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View Poll Results: Colt replicas, brass or steel frame cap and ball revolvers, which do you prefer and i
brass 7 12.73%
steel 48 87.27%
Voters: 55. You may not vote on this poll

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Old September 9, 2009, 07:40 AM   #26
sundance44s
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Remember the CSA was useing some melted down church bells to make those yellow metal pistols ..they were haveing a shortage of iron at the time .
Brass church bells had a high bronze content ..brass is too soft for bells they would not ring made of brass only.
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Old September 9, 2009, 09:19 AM   #27
Hawg
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Bronze is typically stronger than brass. I have to wonder if the old Confederate bronze frame sixguns were actually stronger than our modern brass framed replicas???
I would think so, even with the high copper content it seems to me they would have been stronger. Remember tho that other than a few prototypes there were no brass/bronze .44's so they must have known the limitations of the metals they were working with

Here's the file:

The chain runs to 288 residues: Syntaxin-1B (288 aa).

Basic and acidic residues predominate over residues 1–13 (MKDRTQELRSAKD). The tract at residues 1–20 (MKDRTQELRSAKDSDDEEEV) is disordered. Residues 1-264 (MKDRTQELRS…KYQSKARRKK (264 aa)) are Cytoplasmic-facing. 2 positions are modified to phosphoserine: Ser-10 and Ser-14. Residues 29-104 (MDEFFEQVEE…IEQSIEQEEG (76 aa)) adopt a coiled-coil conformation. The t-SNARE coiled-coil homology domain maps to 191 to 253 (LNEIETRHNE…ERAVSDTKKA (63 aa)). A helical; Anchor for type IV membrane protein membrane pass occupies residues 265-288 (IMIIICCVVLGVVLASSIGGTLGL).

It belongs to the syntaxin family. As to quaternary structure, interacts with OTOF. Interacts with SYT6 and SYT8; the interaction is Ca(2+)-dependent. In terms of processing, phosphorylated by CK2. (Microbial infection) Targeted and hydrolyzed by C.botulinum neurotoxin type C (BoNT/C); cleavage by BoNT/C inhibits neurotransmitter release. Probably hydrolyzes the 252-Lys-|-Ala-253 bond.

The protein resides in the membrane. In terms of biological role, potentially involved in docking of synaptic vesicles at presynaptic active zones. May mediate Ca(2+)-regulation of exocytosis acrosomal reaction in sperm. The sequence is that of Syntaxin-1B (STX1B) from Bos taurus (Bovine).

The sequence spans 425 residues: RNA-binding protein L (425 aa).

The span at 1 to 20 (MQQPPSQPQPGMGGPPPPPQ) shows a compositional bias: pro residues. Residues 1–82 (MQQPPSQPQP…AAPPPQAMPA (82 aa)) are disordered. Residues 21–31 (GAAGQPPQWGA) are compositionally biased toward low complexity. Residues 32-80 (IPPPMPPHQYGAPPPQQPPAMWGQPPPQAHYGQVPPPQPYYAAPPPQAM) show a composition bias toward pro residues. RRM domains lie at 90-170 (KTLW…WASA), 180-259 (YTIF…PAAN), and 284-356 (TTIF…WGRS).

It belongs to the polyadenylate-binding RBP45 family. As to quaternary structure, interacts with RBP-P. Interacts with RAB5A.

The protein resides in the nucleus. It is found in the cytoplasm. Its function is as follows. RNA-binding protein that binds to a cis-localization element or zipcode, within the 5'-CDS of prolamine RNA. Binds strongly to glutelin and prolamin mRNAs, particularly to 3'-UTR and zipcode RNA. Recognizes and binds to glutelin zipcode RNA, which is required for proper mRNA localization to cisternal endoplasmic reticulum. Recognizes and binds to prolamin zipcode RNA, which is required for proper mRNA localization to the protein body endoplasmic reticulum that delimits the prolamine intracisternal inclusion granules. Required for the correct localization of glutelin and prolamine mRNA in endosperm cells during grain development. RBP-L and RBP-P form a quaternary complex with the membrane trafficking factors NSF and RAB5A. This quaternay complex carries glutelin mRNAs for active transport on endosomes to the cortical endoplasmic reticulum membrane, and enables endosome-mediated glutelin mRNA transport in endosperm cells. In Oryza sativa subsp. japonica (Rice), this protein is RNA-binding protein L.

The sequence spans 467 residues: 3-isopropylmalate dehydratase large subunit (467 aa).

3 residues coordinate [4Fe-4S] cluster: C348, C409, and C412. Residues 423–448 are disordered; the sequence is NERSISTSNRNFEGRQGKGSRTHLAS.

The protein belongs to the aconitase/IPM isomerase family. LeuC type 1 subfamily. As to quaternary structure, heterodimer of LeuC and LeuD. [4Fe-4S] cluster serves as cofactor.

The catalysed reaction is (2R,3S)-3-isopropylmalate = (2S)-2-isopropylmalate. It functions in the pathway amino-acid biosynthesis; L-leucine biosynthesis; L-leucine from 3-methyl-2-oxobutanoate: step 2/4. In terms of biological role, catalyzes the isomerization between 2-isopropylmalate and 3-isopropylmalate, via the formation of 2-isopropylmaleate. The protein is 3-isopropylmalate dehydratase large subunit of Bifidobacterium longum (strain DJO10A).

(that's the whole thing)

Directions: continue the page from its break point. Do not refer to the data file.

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Old September 10, 2009, 03:36 AM   #28
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The C.S. manufacturers used brass because they had to; the state of the Southern industry was not up to using cast or wrought iron. In fact, steel at the time was not in use for revolver frames, it was too rare and expensive.
According to this source, the Confederate .36 & .44 Dance revolvers did have steel frames.

Quote:
Like so many other Confederate revolvers, the Dance are made on the Colt Navy pattern. The .44 and .36 calibres are identical in all respects, except for their dimensions.

The most remarkable characteristic of these revolvers is the lack of a recoil shield on most of them. A lot of speculations circulate about that matter, but one of the simplest explanations would be that the available steel cakes for casting the frames were not thick enough to allow shields to be made.